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Interesting. So how do you get them on ? And off ?  39

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Gkam84 [9084 posts] 3 years ago
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Yes you can adjust the rods, but not on the fly like many of the top mountain bikers can now. Using system's like this

http://adaptrac.com/adaptrac-adjustable-traction-bicycles

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kitkat [344 posts] 3 years ago
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It would be nice to see some serious off Mtb shredding on them, It all looked a bit tame. I think the road could be a good place for these. I'm Pleased to see some innovation going on

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Gkam84 [9084 posts] 3 years ago
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Not really innovation, as thats to invent something new to cope with the new needs of someone/thing.

This is not new, its just a spin on a common idea that's been around since the bicycle was invented.

Here are some more recent example's

The Tweel (2005/6ish) Began sale in October 12, but not for bike's yet

http://bernardbd.files.wordpress.com/2012/11/tweel.jpg
http://bernardbd.wordpress.com/2012/11/07/tweel-airless-tyre/
http://www.techeblog.com/index.php/tech-gadget/michelin-tweel-airless-ti...
http://hackedgadgets.com/2006/05/17/tweel-the-airless-tirewheel/

Nu Teck's (stopped being made Dec 2011)

http://inlinethumb32.webshots.com/43871/2640120120074746151S600x600Q85.jpg

2002

http://airless-tires.typepad.com/.a/6a013485a0975d970c0133f29d0c9d970b-8...
http://airless-tires.typepad.com/airless-tiresorg/

http://www.ruggedcycles.com/

Quote:

ANY MANY MORE

This is nothing new or exciting, its just another version of an old product that fails time after time to sell because it simply does not work in practical settings  3

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Al__S [1007 posts] 3 years ago
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The idea of "energy return" from the tire seems especially iffy- I don't see how this can be anything different from how a normal tire works, and they'll "return" the energy in the wrong direction. That bit alone makes me think they're unscientific cranks.

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ColT [280 posts] 3 years ago
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Is this like re-inventing the wheel?  3

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Chuck [534 posts] 3 years ago
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Al__S wrote:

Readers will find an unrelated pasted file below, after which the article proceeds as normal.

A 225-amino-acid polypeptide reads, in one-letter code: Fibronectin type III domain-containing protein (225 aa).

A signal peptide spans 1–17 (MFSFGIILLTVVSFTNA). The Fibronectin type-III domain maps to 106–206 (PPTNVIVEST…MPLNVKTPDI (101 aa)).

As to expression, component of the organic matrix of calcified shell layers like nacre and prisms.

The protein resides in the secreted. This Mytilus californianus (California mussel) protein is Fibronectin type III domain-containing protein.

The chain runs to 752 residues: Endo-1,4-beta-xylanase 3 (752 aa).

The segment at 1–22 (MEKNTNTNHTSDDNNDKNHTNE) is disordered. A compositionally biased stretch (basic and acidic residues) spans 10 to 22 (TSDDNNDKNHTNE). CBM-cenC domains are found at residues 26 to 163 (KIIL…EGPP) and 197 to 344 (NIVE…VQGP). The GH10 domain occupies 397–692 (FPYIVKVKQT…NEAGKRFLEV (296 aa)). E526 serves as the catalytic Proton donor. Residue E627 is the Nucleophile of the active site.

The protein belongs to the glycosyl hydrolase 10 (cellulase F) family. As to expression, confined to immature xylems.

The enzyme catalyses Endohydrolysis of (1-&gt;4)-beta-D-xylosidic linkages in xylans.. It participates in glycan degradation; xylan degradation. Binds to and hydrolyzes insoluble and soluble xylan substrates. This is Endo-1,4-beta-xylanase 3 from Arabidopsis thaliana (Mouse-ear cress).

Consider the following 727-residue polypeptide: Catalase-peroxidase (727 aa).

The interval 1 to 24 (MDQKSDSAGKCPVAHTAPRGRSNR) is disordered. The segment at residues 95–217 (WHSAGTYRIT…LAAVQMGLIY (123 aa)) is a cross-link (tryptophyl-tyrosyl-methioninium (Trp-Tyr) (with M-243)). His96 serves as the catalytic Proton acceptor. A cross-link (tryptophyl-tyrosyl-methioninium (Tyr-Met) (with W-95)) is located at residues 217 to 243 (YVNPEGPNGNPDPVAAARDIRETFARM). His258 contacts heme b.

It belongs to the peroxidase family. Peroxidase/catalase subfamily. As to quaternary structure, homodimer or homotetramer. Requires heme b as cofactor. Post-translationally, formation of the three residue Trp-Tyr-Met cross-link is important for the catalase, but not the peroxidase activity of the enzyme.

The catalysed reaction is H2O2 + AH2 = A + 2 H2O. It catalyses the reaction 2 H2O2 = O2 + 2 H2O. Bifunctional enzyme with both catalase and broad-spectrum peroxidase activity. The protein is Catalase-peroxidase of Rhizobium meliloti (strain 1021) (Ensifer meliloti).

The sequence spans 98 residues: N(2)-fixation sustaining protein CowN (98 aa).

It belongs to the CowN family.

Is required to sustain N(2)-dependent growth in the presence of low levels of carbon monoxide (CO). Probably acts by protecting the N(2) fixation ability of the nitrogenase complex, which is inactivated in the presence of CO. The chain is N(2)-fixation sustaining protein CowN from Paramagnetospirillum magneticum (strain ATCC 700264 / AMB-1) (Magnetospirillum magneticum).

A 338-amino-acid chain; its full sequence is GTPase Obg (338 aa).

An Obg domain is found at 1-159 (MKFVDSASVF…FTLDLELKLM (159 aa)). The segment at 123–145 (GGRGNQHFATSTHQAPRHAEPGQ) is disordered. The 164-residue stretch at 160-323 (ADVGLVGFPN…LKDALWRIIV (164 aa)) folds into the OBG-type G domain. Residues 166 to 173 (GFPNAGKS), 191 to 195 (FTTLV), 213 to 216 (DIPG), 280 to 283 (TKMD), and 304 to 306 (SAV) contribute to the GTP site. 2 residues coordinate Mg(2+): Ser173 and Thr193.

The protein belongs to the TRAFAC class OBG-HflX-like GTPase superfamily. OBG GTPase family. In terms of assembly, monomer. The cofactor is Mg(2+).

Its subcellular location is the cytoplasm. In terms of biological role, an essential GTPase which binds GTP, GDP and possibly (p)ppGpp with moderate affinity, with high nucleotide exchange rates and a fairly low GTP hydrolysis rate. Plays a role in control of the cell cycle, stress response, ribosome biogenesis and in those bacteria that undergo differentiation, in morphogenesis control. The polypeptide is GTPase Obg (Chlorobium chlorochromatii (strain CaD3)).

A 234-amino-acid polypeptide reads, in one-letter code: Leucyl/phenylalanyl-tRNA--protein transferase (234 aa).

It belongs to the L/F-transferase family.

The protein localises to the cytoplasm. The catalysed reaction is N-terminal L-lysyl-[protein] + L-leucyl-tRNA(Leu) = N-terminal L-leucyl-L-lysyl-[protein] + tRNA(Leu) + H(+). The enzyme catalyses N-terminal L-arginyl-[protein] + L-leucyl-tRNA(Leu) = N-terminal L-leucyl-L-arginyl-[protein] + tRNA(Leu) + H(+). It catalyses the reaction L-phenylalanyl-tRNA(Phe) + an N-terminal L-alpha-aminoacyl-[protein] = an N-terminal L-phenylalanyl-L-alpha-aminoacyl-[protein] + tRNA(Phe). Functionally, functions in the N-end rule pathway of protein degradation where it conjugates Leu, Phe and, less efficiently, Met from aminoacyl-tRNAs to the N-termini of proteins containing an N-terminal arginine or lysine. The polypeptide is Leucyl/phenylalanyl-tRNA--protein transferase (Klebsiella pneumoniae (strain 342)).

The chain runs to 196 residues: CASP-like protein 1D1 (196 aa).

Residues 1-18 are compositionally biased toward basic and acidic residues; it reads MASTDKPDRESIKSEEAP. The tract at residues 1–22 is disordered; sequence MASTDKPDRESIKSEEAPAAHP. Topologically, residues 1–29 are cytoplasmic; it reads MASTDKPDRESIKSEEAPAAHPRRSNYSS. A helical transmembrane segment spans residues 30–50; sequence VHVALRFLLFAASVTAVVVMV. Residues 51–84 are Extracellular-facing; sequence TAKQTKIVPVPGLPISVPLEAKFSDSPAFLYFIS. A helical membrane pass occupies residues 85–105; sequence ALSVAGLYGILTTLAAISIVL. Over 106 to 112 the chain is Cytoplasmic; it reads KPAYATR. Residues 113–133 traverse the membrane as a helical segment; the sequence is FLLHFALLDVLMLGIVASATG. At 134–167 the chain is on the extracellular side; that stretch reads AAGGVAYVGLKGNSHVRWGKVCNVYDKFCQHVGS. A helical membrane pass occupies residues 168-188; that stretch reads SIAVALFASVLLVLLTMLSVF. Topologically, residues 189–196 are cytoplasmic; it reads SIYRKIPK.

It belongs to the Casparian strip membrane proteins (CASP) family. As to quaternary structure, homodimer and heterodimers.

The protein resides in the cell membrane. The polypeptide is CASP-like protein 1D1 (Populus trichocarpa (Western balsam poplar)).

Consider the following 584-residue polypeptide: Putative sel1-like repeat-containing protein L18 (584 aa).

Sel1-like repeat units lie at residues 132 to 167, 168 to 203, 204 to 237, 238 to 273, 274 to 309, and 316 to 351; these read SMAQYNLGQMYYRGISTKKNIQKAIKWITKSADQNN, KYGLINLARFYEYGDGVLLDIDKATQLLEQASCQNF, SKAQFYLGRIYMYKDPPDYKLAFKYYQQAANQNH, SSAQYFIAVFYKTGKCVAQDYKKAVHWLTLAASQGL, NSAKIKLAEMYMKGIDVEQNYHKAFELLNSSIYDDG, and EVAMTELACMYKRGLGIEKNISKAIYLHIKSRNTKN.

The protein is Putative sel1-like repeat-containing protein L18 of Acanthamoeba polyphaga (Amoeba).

The idea of "energy return" from the tire seems especially iffy- I don't see how this can be anything different from how a normal tire works, and they'll "return" the energy in the wrong direction. That bit alone makes me think they're unscientific cranks.

+1

Just sounds all sorts of wrong.

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new-to-cycling [47 posts] 3 years ago
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Yeah I don't get how on earth they could return energy that would be beneficial to forward movement. I also remember seeing a design for car tires like these years ago and nothing ever came of it and I'm not willing to chalk it up to refusal to accept a new standard.
http://new-to-cycling.com

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Municipal Waste [238 posts] 3 years ago
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 39 I'm waiting for some of those Michelin Twheels or whatever they're calling them for my 4x4, these seem like a similar sort of thing. On my 4x4 though they look amazingly promising because you could have the benefit of effectively super low pressures without having to run inner tubes and bead lockers which ruin the car on road.

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OldRidgeback [2589 posts] 3 years ago
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Yeah, I don't believe the energy return claim either. I'd be curious to see what they're like to use.

A company called Airboss started selling tyres using a similar concept into the construction machinery market about 20 years ago. They were popular for a while but seem to have disappeared. There was a version for off-road cars as well, but they were limited to a top speed of 50km/h as they got too hot otherwise due to friction.

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Edgeley [318 posts] 3 years ago
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I wonder how well they will work when they are full of mud and leaves. Interesting idea though.

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WolfieSmith [1317 posts] 3 years ago
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You're riding on a set of metal hoop braces supporting a tyre strip. One broken hoop and your off. To 'solve' punctures it's meant creating something with problems of it's own. Quick puncture repair will always be the best compromise. IMHO of course.

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Bhachgen [111 posts] 3 years ago
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First thought was "I bet they're crap round corners". The video of the guy picking his way ponderously around did nothing to dispel that assumption.

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Zebra [36 posts] 3 years ago
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I wonder if the holes in the sides roar when you get them up to a high RPM

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stokeybloke [34 posts] 3 years ago
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 39 Just a thought. If the UCI ban anything aerodynamic on bikes as it may give an advantage (skinsuits and aero helmets manage to get through though?) then they will surely be having a think about anything which gives mechanical advantage or gain eg this 'rebound' energy from the tyres. Just think about Paris Roubaix or cobbled classics!!!